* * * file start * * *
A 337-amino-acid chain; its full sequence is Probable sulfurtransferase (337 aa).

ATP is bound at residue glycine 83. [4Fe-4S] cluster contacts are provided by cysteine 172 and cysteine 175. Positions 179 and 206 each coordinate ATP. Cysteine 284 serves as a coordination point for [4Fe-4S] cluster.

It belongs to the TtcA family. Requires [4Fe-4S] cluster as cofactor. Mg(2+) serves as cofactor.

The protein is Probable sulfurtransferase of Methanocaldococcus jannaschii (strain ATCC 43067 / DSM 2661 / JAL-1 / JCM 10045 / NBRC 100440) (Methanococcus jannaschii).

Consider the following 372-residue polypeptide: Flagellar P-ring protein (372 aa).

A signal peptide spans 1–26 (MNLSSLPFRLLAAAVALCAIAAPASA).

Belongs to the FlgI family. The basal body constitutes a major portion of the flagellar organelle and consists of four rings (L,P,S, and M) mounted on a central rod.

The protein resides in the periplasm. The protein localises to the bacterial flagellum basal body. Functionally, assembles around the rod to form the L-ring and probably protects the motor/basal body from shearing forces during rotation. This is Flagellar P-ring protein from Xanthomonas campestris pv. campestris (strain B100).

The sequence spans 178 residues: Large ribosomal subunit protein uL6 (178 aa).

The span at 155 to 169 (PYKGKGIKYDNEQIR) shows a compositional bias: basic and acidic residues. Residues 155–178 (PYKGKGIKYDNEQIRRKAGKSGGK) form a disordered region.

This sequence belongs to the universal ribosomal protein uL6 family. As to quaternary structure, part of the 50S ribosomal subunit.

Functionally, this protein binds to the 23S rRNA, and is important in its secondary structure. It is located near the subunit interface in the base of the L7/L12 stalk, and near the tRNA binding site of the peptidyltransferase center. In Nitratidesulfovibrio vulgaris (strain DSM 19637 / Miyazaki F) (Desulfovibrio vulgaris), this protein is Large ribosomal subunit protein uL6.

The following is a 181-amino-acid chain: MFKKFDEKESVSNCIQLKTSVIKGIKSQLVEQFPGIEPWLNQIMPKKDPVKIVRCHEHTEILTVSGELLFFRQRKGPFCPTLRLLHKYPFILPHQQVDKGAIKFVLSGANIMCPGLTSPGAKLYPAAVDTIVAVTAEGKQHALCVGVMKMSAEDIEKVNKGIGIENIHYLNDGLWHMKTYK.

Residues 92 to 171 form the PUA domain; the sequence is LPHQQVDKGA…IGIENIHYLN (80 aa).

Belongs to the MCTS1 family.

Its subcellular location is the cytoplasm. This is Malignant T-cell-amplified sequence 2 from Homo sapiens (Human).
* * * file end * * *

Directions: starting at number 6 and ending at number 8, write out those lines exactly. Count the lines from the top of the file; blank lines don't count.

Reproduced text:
A signal peptide spans 1–26 (MNLSSLPFRLLAAAVALCAIAAPASA).

Belongs to the FlgI family. The basal body constitutes a major portion of the flagellar organelle and consists of four rings (L,P,S, and M) mounted on a central rod.

The protein resides in the periplasm. The protein localises to the bacterial flagellum basal body. Functionally, assembles around the rod to form the L-ring and probably protects the motor/basal body from shearing forces during rotation. This is Flagellar P-ring protein from Xanthomonas campestris pv. campestris (strain B100).